He said to them, “But now if you have a purse, take it, and also a bag; and if you don’t have a sword, sell your cloak and buy one. It is written: ‘And he was numbered with the transgressors’; and I tell you that this must be fulfilled in me. Yes, what is written about me is reaching its fulfillment.” The disciples said, “See, Lord, here are two swords.” “That is enough,” he replied. (Luke 22:36-38)

While the overriding message that the Bible presents is one to shun all violence, there are a few passages like the one above that leave room for debate. How do we interpret Jesus’ statement here?

Was he being metaphorical and implying that they would from that point onward face persecution and opposition? To buy a sword was perhaps not a literal instruction, because he does seem to appear exasperated with the disciples presenting him with two swords (v38) and he does go on to rebuke one of his own who used the sword on a soldier during his arrest. But yes, the disciples would need to prepare for a period of intense difficulty following Jesus’ arrest. The period of popularity and public support was truly over. Like Peter, they would all be sifted as wheat (Luke 22:31,32) and only those who had it in them to fight against the temptation to turn back would truly be able to continue onward as disciples.

The statement could also be interpreted to say that Jesus did justify violence in some exceptional circumstances. Buying a sword would be a literal instruction so as to have in possession something that a Christian would require to use at times. When we look at the life of Jesus and the disciples, we see a life of peace, forgiveness, non-violence and submission being the norm. Turning the other cheek and submitting to injustice was something a Christian did consistently and is still expected to only because he trusts in the sufficiency of a God who controls all things

However there are numerous occasions when a Christian cannot stand back and just watch. When Jesus came upon the vendors in the temple of God after he entered Jerusalem, his anger was evident and he used violence to terrify and disperse them. Prior to his ultimate arrest at Gethsemane, Jesus evaded arrest several times because his time had not come. Though in the New Testament we a see a new covenant and a more complete way of looking at the law of God, we should realize that God’s character does not change and the God we know now is also the God of the Old Testament, where he justified violence on several occasions.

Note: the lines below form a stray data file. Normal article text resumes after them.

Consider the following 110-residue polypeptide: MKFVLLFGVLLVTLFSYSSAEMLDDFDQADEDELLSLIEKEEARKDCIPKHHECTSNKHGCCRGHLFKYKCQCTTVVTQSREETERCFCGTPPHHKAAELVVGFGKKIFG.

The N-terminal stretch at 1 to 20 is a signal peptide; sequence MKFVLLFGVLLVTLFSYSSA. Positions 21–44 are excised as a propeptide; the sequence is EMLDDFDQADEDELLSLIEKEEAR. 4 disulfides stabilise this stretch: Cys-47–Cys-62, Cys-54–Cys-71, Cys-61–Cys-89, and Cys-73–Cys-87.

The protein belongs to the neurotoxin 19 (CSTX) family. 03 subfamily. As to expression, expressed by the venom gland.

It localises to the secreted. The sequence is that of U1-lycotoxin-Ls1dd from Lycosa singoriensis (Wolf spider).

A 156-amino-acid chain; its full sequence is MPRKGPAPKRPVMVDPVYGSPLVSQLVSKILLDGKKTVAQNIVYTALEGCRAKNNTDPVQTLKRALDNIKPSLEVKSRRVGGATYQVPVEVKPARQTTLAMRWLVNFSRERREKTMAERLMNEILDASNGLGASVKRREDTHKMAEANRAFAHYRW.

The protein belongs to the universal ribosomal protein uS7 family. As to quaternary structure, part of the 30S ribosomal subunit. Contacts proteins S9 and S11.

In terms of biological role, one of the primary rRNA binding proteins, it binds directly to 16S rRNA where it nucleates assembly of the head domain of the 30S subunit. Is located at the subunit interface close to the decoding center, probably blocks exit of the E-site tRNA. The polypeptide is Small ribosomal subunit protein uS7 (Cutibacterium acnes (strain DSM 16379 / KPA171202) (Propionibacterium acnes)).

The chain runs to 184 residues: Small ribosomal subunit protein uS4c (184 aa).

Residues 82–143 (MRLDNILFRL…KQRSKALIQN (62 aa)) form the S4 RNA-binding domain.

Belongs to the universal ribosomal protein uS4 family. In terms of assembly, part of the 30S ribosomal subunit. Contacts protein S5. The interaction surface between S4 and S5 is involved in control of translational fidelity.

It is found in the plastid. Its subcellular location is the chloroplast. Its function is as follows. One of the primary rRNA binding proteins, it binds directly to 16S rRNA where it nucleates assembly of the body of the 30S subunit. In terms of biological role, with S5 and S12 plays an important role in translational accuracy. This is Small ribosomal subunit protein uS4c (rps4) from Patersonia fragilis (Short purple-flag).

The question also arises in the face of universal non-violence about the issue of obligation to others in the face of injustice. Whereas one can trust God and submit to injustice and even lay his life down, what should you do when you see a helpless victim of a violent attack? Are you not obligated to use force to protect your spouse and children when attacked by an intruder? Can you allow an act of violence to go unpunished and in the process encourage the perpetrator to commit more? If the principle of non-violence is carried to the extreme, there would remain no place for the police and the army in a Christian nation.

We live in a flawed world- a world that once was perfect but has been marred by the sin of man. In a perfect world, there would be no need for violence of any sort; the lion and the lamb will indeed lay down together and when they get up, one wont be missing! But in our flawed world, the choices we have are not always between good and bad but between bad and worse. And in order not to gravitate to the worse, there are times we need to adopt the bad, but in doing so also remember with a heavy heart that it is far from the ultimate good that God has prescribed.

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